Investigation on structural properties of Al-substituted

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Mar 31, 2017 - Materials. Sodium Sulfide (Na2SБ9H2O, >95%) was purchased from Ajax. Fine Chem, Co, LTD, Thailand Zinc chloride (ZnCl2Б7H2O, 99.99%).

Results in Physics 7 (2017) 1245–1251

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Investigation on structural properties of Al-substituted ZnS particle prepared from wet chemical synthetic route Yingyot Infahsaeng a,⇑, Sarute Ummartyotin b a b

Division of Physics, Faculty of Science and Technology, Thammasat University, Pathum Thani 12120, Thailand Materials and Textile Technology, Faculty of Science and Technology, Thammasat University, Pathum Thani 12120, Thailand

a r t i c l e

i n f o

Article history: Received 13 December 2016 Received in revised form 26 March 2017 Accepted 26 March 2017 Available online 31 March 2017 Keywords: ZnS Al-substituted ZnS Photoluminescence Morphology

a b s t r a c t ZnS, a wide energy band gap semiconductor, is the potential candidates as a buffer layer for solar cells application. Here, ZnS and Al-substituted ZnS were prepared by simply chemical synthetic route with various high concentration of Al dopant from 0 at% to 40 at%. The structures of ZnS and Al-substituted ZnS powder are all in cubic zinc blende phase. Interestingly, the crystallite size slightly decreases with increasing of Al concentration. A presence of Al content is related with the absence of Zn atom indicate that aluminum is partially substituted into ZnS structure. However, the crystalline structure and morphology of Al-substituted ZnS are not dramatically affected by the aluminum dopant concentration. The band gap energy of the bulk ZnS is approximately at 3.62 eV and slightly increase with increasing of Al dopant. The photoluminescence of Al-substituted ZnS were slightly red-shift and broaden from that of bare ZnS. Ó 2017 The Authors. Published by Elsevier B.V. This is an open access article under the CC BY-NC-ND license (http://creativecommons.org/licenses/by-nc-nd/4.0/).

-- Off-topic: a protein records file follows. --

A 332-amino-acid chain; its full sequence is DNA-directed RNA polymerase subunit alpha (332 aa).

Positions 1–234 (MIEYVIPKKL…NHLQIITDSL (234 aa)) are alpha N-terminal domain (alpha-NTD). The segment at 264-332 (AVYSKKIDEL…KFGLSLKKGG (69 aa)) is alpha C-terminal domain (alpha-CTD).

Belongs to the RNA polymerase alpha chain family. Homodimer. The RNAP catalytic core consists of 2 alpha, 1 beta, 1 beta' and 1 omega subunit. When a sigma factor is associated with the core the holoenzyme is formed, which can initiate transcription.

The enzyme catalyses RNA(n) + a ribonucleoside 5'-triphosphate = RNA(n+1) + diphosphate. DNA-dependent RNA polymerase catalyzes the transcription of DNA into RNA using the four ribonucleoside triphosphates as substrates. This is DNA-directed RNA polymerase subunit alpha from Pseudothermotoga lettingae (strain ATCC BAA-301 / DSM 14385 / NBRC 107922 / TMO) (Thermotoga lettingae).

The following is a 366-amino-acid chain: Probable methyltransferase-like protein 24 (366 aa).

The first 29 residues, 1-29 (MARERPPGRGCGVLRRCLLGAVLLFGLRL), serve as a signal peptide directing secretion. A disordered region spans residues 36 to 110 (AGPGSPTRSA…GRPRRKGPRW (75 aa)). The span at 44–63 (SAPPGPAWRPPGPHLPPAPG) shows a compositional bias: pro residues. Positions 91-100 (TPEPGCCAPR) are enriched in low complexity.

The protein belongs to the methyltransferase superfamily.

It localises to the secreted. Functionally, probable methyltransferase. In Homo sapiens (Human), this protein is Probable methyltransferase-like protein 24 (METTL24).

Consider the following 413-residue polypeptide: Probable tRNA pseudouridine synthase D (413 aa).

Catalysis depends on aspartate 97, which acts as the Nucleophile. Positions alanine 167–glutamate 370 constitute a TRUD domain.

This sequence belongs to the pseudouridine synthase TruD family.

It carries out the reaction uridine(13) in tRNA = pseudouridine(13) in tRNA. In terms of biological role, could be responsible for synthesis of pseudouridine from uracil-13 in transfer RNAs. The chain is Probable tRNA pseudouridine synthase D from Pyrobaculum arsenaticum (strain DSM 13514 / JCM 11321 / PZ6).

Introduction In recent years, with the growth of economic and worldwide population, the development on energy and its resources have been extensively researched in order to respond on the increasing demand on human life. The role of energy was necessary in many human activities starting from fundamental to welfare. It was remarkable to note that the source of energy can be discovered in many strategies such as electricity, wind, water as well as nuclear power. However, the utilization of these energy sources will be limited in many particular policies. On the other hand, with the need on energy source with respect to human activities, one of the most effective energy sources was referred to solar based energy. From the fundamental point of view, solar energy was definitely referred to radiant light and heat from sun that is harnessed using a range of ever-evolving technologies such as solar heat, photovoltaics, solar thermal energy, solar architecture as well as artificial photosynthesis. The development on solar based energy was therefore versatile in many activities of human life. In order to use solar based energy with higher efficiency, numerous investigations were focused on the development of wide band gap semiconductors such as ZnO, TiO2, CdS, or CdTe. They are extensively studied and utilized for solar cells application. It was ⇑ Corresponding author. E-mail address: [email protected] (Y. Infahsaeng).